Belonging Prescribed text - Emily Dickinson Poems. Being • Becoming • Belonging Identity • Institution • Belonging Institution • Identity • Multiple institutions • identity • belonging . Words to remember – and to structure your responses…. Belonging Framework:
Prescribed text - Emily Dickinson Poems
What attitudes does the Poetry of Emily Dickinsonshow about a sense of belonging emerging from connections with:
A narrow fellow in the grassOccasionally rides;You may have met him,--did you not,His notice sudden is.The grass divides as with a comb,A spotted shaft is seen;And then it closes at your feetAnd opens further on.He likes a boggy acre,A floor too cool for corn.Yet when a child, and barefoot,I more than once, at morn,Have passed, I thought, a whip-lashUnbraiding in the sun,--When, stooping to secure it,It wrinkled, and was gone.Several of nature's peopleI know, and they know me;I feel for them a transportOf cordiality;But never met this fellow,Attended or alone,Without a tighter breathing,And zero at the bone.
What are the perceptions about belonging in Poetry of Emily Dickinson - within thefollowing contexts:
This is my letter to the world,That never wrote to me,-- The simple news that Nature told, With tender majesty. Her message is committed To hands I cannot see; For love of her, sweet countrymen,Judge tenderly of me!
Individual response to is Poetry of Emily Dickinsonprejudiced by the different ways viewpoints about belonging are:
Because I could not stop for Death,He kindly stopped for me;The carriage held but just ourselvesAnd Immortality.We slowly drove, he knew no haste,And I had put awayMy labour, and my leisure too,For his civility.We passed the school where children played,Their lessons scarcely done;We passed the fields of gazing grain,We passed the setting sun.We paused before a house that seemedA swelling of the ground;The roof was scarcely visible,The cornice but a mound.Since then 'tis centuries; but eachFeels shorter than the dayI first surmised the horses' headsWere toward eternity.
Lexical chain of mercantile (business-like) language – creates an unemotional tone and aloof attitude to the institution of marriage. The persona likens the marriage contract to a business contract.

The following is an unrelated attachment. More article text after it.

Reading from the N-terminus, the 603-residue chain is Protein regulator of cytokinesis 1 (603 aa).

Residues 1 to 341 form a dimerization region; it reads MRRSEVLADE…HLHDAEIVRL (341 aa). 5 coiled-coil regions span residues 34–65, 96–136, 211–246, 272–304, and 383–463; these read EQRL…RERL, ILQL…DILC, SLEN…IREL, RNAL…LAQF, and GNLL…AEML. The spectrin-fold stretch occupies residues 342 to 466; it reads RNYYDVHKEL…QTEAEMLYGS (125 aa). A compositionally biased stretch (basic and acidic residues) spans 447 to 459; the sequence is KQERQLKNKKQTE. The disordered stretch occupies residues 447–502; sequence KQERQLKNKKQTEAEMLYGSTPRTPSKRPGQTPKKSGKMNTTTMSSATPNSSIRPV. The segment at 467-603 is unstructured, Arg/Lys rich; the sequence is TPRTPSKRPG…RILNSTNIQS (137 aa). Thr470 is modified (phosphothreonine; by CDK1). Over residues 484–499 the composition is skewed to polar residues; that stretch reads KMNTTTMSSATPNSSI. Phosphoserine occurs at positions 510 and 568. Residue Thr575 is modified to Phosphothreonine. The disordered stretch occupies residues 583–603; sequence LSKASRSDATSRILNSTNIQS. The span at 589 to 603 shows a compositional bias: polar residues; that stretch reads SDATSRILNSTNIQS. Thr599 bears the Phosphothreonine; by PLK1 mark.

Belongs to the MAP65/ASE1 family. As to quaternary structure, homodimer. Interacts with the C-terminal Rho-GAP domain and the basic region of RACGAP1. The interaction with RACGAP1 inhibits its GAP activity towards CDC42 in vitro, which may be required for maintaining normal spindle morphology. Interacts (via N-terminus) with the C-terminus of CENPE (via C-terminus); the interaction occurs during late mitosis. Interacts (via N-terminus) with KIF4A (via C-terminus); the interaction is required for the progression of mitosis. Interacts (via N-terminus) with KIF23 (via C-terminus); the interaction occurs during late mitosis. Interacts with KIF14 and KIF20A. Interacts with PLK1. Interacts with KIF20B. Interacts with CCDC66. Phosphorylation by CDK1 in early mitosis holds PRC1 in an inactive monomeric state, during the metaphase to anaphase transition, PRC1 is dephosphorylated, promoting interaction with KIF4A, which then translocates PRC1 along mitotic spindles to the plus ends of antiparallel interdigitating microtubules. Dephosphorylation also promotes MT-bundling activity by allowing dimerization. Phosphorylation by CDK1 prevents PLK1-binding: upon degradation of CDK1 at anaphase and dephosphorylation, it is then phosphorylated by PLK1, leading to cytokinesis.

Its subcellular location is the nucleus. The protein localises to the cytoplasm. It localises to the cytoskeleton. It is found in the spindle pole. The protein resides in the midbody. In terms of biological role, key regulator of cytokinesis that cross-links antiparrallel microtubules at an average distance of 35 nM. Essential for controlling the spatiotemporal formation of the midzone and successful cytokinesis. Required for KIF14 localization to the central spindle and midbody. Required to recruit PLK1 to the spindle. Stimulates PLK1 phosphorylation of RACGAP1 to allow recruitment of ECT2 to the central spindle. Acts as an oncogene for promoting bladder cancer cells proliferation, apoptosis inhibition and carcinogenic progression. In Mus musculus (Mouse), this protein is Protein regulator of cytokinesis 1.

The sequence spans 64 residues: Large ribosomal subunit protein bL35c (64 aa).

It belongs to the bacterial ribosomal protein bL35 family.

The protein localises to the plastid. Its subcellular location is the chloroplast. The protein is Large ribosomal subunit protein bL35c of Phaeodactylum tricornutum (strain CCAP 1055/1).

I gave myself to him,And took himself for pay.The solemn contract of a lifeWas ratified this wayThe value might disappoint,Myself a poorer proveThan this my purchaser suspect,The daily own of LoveDepreciates the sight;But, 'til the merchant buy,Still fabled, in the isles of spiceThe subtle cargoes lie.At least, 'tis mutual risk,Some found it mutual gain;Sweet debt of Life, each night to owe,Insolvent, every noon.
In the Dickinson poems set for study, the persona reflects on the individual’s ambivalent, and sometimes unwarranted, attitudes aboutbelonging.
The extracts from "The Piano” and the Dickinson poem, "I Gave Myself to Him" promote a sense of ambivalence towards perpetuating the female identity in the 19th century. Through the institution of marriage (simply by being of a particular age and culture) a woman belongs to not only a husband but to the powerful traditions and paradigms ingrained in society.
In Dickinson's poem, the interior monologue reveals the persona’s reflection on marriage. The mercantile lexical chain “depreciation” and “hidden cargoes” suggests a metaphorical analogy of marriage as a cold and emotionless business venture. The alliterative "myself a poorer prove” depicts the persona’s lack of power in the marriage which loudly echoes the lack of power that women possess in the patriarchal world in which they belong.
In "The Piano", a similar attitude to marriage is presented by the wife. Again, the use of interior monologue introduces the private and candid thoughts of the protagonist, revealing insights into her ambivalent and almost deprecating attitude to her betrothal. This contrasts significantly to her seemingly cooperative and genial arrival in New Zealand, where the reader hears no interior monologue. Her piano is her “voice” which is juxtaposed with her muteness. This contrast mirrors the repressive atmosphere she enters as she becomes a wife and belongs to the patriarchal values and nature of marriage. Her muteness becomes an increasingly powerful metaphor for the paradigm of passive feminine submission in marriage. Her Piano clearly symbolises not only the protagonists true love… but also her sense of her true identity and strength. The interior monologue and symbolism and in both texts evoke powerful ideas about a woman belonging to a husband; from being an independent woman, to becoming a wife, then ultimately belonging to a husband and the traditions of marriage. As each persona reaches that place in which she “belongs” so too she becomes increasingly submissive, passive or "mute".